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An Introduction to Networking and where P4 fits in

·3 mins

NOTE: This is a draft post. It’s been uploaded here for a review by RH.

Networking is an age-old subject. One that people just assume works, and that’s not an incorrect take to have. This is because networking has a standard protocol to follow that does not change and has been battle-tested over the generations. From ARPANET to the current day 5G networks. It’s been quite the number of innovations, one on top of the other.

However, despite all the progress, the fundamentals of networking have seldom changed and still do (in most parts) follow the OSI Model. The OSI reference model consists of 7 layers of protocols and was made to ensure that the computers developed have a common basis for communication.

 OSI Networking Model

The seven layers of the OSI model are as follows,

  • Layer 1: Physical layer
  • Layer 2: Data link layer
  • Layer 3: Network layer
  • Layer 4: Transport layer
  • Layer 5: Session layer
  • Layer 6: Presentation layer
  • Layer 7: Application layer

It’s good to be aware of some networking terminology. Such as if one says “L2/L3”. They are referring to the layers of the OSI model and at which networking layer an individual works on. In the case of L2/L3, we’re pointing at Layer 2, the Data Link Layer and Layer 3, the Network Layer.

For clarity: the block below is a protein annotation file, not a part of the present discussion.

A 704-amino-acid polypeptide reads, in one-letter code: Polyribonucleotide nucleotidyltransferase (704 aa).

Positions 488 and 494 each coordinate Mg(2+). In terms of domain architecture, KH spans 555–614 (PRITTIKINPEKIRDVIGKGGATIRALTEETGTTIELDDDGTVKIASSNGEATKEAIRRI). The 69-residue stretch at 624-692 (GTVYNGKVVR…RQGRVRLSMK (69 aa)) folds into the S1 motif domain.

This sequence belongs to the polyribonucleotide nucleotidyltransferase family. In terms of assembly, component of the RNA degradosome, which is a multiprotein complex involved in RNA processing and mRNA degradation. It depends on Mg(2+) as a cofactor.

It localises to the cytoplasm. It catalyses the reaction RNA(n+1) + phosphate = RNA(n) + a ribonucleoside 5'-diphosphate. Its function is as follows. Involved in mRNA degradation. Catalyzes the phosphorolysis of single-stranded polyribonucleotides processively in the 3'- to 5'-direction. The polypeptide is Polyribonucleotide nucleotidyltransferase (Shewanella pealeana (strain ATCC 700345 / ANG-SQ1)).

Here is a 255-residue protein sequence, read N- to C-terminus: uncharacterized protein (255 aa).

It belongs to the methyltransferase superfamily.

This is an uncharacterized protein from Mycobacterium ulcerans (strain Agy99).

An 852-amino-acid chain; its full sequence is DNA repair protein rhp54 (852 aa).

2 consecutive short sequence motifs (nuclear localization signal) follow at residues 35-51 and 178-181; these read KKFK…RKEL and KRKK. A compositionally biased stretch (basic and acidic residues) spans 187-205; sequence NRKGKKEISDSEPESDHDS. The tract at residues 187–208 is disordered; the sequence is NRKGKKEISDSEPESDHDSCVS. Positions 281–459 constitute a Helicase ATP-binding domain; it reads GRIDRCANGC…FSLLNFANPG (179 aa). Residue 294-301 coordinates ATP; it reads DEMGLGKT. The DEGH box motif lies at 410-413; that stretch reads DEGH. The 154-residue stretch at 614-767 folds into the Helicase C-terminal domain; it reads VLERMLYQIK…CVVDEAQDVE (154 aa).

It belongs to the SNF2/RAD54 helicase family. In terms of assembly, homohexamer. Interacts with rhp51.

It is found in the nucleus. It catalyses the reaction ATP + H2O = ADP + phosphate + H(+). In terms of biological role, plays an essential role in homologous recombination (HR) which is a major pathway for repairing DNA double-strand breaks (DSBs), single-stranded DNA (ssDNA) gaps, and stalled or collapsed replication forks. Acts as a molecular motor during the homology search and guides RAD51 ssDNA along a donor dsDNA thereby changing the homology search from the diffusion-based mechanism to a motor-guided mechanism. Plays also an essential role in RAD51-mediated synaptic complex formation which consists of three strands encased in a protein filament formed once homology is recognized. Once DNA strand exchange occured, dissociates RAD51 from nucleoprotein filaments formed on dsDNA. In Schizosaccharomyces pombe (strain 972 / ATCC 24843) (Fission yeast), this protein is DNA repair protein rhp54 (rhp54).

The UNIX implementation of the OSI model system is widely adopted and utilized across the computers of today. In it, we club some of the layers together to make a layered model with the following layers:

  1. Application Layer (ftp, http, etc protocols)
  2. Host-to-host Transport Layer (udp, tcp)
  3. Internet Layer (IP and routing)
  4. Network Access Layer (Ethernet, wifi, etc)

Finally, when we get around to the actual encapsulation of the data across these layers, we have a structure that looks like this.

 Data Encapsulation

It may look complex, but it’s exactly what we’ve discussed so far. Let’s compare the both.

 UNIX Data Encapsulation for Networking

And such is the basics of networking. Each layer has been constructed in such a way that when the data is wrapped in one layer in computer A, it can only be unwrapped by the same layer in computer B. Furthermore, each layer has its own methods and functions which we won’t be covering here.

However, if you are interested, it helps to take a look at UNIX Network Programming by W. Richard Stevens, if you wish to have a more comprehensive view of the layers.

Now, where does P4 fit in? #

P4 is a technology that deals with the L2/L3 layer in the OSI Model. To provide some background, we’ll discuss the functioning of the traditional L2/L3 processing architecture before delving into P4.